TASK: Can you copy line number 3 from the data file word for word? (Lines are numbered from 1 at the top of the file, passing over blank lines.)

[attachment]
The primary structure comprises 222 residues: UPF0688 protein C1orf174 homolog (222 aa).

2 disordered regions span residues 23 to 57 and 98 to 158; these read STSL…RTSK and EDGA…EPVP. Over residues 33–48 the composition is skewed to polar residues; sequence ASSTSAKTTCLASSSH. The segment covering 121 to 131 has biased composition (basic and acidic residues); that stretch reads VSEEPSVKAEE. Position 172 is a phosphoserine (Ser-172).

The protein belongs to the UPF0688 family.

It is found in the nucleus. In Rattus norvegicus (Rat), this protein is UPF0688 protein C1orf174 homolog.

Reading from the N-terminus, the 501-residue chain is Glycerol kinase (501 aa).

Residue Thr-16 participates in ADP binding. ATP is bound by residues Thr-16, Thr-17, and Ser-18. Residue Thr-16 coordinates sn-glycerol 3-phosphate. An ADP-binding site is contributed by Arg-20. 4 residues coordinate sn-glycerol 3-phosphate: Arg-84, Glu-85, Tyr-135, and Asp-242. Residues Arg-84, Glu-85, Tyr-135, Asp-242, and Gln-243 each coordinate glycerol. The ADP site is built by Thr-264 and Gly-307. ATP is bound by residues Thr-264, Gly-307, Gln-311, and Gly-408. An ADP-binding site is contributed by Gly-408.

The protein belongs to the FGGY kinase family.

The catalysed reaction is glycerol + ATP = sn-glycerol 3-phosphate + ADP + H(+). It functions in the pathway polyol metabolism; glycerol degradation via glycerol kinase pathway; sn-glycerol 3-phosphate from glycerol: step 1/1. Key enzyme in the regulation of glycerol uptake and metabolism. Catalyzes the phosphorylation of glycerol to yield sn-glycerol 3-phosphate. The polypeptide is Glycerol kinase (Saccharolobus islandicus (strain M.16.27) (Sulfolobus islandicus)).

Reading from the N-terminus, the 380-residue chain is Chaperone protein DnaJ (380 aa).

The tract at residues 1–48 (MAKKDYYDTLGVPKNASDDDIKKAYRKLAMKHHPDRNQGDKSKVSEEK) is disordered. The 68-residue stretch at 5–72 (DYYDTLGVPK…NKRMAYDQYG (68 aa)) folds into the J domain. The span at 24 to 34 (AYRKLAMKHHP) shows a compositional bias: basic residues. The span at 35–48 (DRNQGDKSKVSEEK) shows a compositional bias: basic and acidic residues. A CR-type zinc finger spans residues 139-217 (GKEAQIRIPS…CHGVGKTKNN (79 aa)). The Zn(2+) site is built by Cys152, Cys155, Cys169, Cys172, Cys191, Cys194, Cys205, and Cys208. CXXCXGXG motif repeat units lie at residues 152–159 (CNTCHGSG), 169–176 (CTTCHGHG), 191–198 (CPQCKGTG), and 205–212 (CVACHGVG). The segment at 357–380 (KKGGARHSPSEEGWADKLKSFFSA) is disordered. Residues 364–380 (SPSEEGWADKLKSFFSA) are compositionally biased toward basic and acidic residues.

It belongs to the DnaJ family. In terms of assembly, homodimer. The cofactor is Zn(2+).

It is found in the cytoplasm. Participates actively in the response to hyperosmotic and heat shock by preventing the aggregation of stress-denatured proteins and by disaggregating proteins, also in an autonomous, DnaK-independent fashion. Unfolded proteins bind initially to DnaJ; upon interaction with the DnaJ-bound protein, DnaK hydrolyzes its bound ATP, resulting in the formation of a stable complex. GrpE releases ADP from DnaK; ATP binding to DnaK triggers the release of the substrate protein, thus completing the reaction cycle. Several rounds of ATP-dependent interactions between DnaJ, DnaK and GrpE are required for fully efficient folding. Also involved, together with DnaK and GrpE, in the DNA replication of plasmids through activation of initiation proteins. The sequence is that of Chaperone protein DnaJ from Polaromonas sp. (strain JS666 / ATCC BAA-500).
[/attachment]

The protein belongs to the UPF0688 family.